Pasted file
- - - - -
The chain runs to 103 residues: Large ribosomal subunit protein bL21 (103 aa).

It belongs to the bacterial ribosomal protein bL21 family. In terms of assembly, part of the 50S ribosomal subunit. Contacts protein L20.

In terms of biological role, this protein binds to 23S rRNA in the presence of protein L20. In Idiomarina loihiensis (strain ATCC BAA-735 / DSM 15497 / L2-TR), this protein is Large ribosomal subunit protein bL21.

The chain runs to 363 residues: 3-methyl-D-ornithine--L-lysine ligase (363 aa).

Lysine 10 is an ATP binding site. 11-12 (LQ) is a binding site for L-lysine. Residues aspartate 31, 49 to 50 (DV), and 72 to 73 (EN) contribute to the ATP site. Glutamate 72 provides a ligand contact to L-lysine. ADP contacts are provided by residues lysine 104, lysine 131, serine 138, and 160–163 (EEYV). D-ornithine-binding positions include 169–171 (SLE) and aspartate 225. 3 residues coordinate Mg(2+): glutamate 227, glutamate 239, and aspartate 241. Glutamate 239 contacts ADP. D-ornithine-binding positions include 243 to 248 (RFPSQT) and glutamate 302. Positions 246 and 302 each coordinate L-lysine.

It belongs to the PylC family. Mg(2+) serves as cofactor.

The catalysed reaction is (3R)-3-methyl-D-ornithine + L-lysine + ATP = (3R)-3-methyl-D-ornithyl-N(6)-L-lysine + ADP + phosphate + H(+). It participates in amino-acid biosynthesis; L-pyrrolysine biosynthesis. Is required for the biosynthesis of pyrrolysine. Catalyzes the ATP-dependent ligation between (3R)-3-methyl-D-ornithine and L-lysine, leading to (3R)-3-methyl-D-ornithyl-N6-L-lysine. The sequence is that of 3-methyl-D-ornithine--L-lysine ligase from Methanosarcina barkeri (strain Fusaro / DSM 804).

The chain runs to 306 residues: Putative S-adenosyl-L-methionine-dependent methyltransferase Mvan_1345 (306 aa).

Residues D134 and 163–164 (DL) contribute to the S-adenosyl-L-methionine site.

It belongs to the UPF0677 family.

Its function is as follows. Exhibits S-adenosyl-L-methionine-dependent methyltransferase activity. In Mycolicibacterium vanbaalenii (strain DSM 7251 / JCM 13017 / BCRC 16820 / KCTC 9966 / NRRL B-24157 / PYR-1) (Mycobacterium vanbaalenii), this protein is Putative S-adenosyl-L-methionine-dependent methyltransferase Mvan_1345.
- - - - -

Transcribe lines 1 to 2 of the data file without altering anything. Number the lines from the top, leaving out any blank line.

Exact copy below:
The chain runs to 103 residues: Large ribosomal subunit protein bL21 (103 aa).

It belongs to the bacterial ribosomal protein bL21 family. In terms of assembly, part of the 50S ribosomal subunit. Contacts protein L20.